New home prices likely to remain unchanged: Experts

260520 - New Home Price unlikely to Drop

Buyers have the upper hand in a weak economy, say experts, and developers and contractors are expected to take this into consideration. And while, in principle, contractors will have to bear the additional costs of safe distancing measures, the authorities are working out how costs can be spread among the different parties involved.ST PHOTO: KELVIN CHNG

Prices for upcoming Housing Board (HDB) flats and private properties will likely remain the same despite an inevitable hike in construction costs, said property analysts.

Developers may absorb the additional costs or get contractors down the line to do so, instead of raising property prices, as buyers have the upper hand in a weak economy.

National Development Minister Lawrence Wong, who co-chairs the multi-ministry task force dealing with the Covid-19 crisis, said on May 15 that measures to keep Covid-19 transmission low in the construction sector are bound to increase costs for contractors.

Contractors will have to bear these additional costs in principle, he said.

The construction sector can gradually resume operations from June 2, adhering to stringent safe distancing measures.

Projects will be given the green light to restart only when contractors demonstrate that they can implement the requisite safeguards.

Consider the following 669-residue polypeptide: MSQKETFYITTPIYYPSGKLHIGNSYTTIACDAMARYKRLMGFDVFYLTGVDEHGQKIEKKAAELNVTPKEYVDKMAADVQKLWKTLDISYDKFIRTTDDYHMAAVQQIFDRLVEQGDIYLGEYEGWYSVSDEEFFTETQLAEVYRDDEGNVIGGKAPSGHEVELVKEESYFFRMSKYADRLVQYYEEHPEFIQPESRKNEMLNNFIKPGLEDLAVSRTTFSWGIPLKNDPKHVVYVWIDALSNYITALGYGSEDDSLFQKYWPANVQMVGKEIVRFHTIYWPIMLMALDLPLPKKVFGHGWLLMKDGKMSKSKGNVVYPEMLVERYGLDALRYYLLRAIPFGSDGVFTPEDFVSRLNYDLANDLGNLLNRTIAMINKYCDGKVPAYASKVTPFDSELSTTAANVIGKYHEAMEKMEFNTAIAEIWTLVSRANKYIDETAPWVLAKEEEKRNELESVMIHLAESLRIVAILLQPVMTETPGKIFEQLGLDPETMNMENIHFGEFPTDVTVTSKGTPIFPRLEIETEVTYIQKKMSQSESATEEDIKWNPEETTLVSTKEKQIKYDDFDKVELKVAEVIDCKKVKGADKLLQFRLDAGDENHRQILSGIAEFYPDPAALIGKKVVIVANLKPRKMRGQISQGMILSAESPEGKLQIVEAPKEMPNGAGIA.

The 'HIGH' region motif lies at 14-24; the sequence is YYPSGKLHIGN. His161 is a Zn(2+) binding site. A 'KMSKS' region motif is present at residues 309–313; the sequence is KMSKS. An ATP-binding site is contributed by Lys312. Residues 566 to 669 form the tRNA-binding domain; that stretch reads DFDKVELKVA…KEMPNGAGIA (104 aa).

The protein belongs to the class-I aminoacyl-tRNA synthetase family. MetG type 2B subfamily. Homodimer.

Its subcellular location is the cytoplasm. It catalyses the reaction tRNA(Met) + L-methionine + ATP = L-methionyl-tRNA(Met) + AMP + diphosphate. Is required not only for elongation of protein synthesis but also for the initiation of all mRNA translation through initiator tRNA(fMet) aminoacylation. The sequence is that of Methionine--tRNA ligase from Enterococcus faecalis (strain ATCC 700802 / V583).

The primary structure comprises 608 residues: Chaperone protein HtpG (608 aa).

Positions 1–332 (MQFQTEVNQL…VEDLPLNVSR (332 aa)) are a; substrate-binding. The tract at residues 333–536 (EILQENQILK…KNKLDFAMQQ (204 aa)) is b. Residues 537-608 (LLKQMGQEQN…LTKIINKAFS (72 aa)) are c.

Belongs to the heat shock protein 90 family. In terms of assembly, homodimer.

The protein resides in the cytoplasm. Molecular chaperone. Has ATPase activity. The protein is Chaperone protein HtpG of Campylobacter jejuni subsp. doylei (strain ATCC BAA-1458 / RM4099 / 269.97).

Construction workers will be regularly tested for Covid-19, at a proposed interval of two weeks.

Though the costs will be borne by employers in principle, the authorities are working out how costs can be spread among the different parties involved, though they did not specify the parties.

Analysts say construction costs will go up primarily because of these measures, although it is still too early to see their full impact.

Property analyst Ong Kah Seng predicts that construction costs for private condominium projects may increase by 7 per cent to 10 per cent this year, going by a “fairly conservative estimate”.

This translates to an increase of 2 per cent to 3 per cent of the property’s selling price, although Mr Ong said most private developers are generally prepared to absorb most of this cost.

Property analyst Ong Kah Seng predicts that construction costs for private condominium projects may increase by 7 per cent to 10 per cent this year, going by a “fairly conservative estimate”.

Since the start of the outbreak earlier this year, most buyers have turned very prudent and price-sensitive, he said.

“Already, the economic recession is highly dampening buyers’ purchasing power and long-term mortgage servicing capabilities,” he said. “As long as buyers notice prices have increased compared with pre-circuit breaker period, they are likely to walk away from the table.”

Mr Nicholas Mak, head of research and consultancy at ERA Realty, said buyers have “more bargaining power” in a weak economy, as developers face increased competition from shrinking demand.

“Developers know it’s tough times ahead for them, so they wouldn’t want to pass on the higher costs to buyers,” he said.